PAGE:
This was a non scientific comparison of conventional and synthetic oil in my Mazda RX-7. Looks to be a little less buildup on the plugs when synthetic oil was being used.
This is my 1979 RX-7 project car. It was purchased in Feb-06 for $600. It has been sitting for many years. I have been tinkering with it since I purchased it. I was told the engine needed to be replaced and that it had bad seals. After bringing it home, I just had to see if I could get it to run. After playing with two different carbs and having them on and back off over 15 times, I was able to get a good working 1982 carb and manifold. Before trying to start the car for the first time, I changed the oil and put some atf fluid in each rotor housing to provide some lubrication after it’s 11 year sit. I was able to get it running right away after I put on the 82 carb, but then I found myself with ignition problems. The compute was causing the vacuum solenoid to open and advance the timing. I beat my head against the wall on this one, then it occurred to me to just unplug the vacuum line and see what happens. This seemed to fix it so I have left it there for now and just capped the hose. In addition to getting it running, I have also cleaned the interior and replaced the clutch hydrolics and lines with fresh ones from Black Dragon Automotive.
Here you can obviously see that one headlight is not up. The motor is out of the car to clean and troubleshoot. You may also notice the many holes in the hood. I have no idea what they are from, but I will be locating a replacement.
In these two pictures you can see that the sides of the car are not all banged up or ripples from other car doors. The paint is also reflective still. I plan to repain it with the original color after everything has been taken care of mechanical and interior wise.
The car was last driven in North Carolina in 1995. It was driven to Florida where it found its’ resting place for the last 11 years. It is a California model and has the original emissions sticker still int he back quarter window. Since this car left California in its’ early life, it received a Racing Beat header and two presilencers followed by a regular muffler.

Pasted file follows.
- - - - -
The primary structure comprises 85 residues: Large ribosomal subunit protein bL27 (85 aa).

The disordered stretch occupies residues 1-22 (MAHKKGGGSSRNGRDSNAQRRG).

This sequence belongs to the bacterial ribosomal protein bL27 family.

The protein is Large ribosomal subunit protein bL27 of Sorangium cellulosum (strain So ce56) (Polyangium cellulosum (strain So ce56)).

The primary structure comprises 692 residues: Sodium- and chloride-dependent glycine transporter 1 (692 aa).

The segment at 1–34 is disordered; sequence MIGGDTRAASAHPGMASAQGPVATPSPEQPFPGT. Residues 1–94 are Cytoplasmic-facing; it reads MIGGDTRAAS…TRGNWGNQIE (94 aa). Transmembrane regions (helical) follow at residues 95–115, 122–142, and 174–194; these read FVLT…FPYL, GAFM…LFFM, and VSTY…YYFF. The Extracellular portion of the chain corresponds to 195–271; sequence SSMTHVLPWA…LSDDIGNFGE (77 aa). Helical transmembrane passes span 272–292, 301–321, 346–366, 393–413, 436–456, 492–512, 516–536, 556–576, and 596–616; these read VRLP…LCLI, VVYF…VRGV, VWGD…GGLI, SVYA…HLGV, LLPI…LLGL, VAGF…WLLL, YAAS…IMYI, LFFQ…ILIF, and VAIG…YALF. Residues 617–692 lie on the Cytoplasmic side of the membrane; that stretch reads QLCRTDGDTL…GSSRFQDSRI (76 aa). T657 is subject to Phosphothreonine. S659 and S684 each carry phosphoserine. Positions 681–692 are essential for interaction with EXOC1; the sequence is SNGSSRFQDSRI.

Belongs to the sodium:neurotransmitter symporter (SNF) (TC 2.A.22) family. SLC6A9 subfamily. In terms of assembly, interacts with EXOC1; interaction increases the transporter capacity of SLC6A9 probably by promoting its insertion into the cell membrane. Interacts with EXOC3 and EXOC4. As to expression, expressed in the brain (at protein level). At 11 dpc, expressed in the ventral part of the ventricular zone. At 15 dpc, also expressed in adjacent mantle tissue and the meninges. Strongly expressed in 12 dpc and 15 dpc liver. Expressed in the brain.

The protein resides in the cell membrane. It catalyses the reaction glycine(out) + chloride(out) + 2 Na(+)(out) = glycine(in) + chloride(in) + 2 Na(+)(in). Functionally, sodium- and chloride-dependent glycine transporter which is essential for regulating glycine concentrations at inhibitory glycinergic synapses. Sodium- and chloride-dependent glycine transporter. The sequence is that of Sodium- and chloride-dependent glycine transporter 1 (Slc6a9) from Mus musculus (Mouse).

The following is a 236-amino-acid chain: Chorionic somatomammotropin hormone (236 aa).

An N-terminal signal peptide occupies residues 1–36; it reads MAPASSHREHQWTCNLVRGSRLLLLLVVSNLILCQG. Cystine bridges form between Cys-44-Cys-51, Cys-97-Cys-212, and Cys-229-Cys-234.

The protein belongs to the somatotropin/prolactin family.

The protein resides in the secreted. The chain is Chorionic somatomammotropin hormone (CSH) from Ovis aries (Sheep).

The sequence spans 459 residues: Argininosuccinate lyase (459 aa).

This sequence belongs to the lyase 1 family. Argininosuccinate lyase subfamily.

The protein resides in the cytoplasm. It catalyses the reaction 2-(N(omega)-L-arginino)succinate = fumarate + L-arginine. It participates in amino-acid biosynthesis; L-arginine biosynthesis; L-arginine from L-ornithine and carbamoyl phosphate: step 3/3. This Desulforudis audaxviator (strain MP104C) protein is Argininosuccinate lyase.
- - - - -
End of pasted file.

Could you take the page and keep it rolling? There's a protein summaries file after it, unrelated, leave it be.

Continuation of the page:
In the trunk area sit two carbs, two intakes, and two air cleaners. These were the troubleshooting parts that came with this and another car. One of the manifolds was port matched too. Both of the carbs had stuck float valves and are in need of rebuild kits. I already have a kit to rebuild one of these carb, now I just have to pick the one to use. Also in the back of the car you can see some of the deck matte. This is not cracked and ripped too bad so it will be reused after some cleaning. Also, you will notice the stick to hold up the glass. This happens to all cars eventually.
Under the hood you will see a strut tower brace. This has been very convenient in helping me work under the hood. I have been able to hop up on the strut towers and squat down to work on some things. This was a little more comfortable then leaning against the fenders and putting a strain on the knees and back. Just for the sake of having a battery, I just used a large truck battery that was hanging around. The engine in the car was replaced by a Mazda dealership in NC in 1992 at 114k miles on the odometer. Now it has 169k in it.
The car originally came with breaker or point type distributor for the ignition system, but the previous owner converted it to the electronic type at some point. Now there are ugly fat wires from the dizzy to the coils. Also the tachometer does not work. I think the problem is in the emission computer under the dash. I have hooked up another tachometer to the coil and I get an RPM signal fine. If the computer was broken, it would explain the vacuum advancement working the way it is as well.